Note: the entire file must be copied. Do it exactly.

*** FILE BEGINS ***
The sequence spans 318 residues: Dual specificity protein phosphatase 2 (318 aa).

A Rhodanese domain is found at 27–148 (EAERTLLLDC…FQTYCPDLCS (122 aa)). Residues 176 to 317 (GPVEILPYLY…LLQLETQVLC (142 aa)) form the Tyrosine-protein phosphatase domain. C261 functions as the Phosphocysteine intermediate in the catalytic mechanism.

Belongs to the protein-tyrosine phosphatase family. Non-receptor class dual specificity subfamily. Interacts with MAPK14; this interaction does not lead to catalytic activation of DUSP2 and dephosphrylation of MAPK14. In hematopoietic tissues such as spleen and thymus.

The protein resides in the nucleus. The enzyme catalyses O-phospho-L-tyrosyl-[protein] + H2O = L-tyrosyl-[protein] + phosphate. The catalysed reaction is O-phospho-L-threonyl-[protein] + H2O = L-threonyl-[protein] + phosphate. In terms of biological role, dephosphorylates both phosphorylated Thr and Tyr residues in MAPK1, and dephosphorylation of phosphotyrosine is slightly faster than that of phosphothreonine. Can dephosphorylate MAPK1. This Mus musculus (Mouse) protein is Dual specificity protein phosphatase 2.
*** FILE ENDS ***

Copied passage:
The sequence spans 318 residues: Dual specificity protein phosphatase 2 (318 aa).

A Rhodanese domain is found at 27–148 (EAERTLLLDC…FQTYCPDLCS (122 aa)). Residues 176 to 317 (GPVEILPYLY…LLQLETQVLC (142 aa)) form the Tyrosine-protein phosphatase domain. C261 functions as the Phosphocysteine intermediate in the catalytic mechanism.

Belongs to the protein-tyrosine phosphatase family. Non-receptor class dual specificity subfamily. Interacts with MAPK14; this interaction does not lead to catalytic activation of DUSP2 and dephosphrylation of MAPK14. In hematopoietic tissues such as spleen and thymus.

The protein resides in the nucleus. The enzyme catalyses O-phospho-L-tyrosyl-[protein] + H2O = L-tyrosyl-[protein] + phosphate. The catalysed reaction is O-phospho-L-threonyl-[protein] + H2O = L-threonyl-[protein] + phosphate. In terms of biological role, dephosphorylates both phosphorylated Thr and Tyr residues in MAPK1, and dephosphorylation of phosphotyrosine is slightly faster than that of phosphothreonine. Can dephosphorylate MAPK1. This Mus musculus (Mouse) protein is Dual specificity protein phosphatase 2.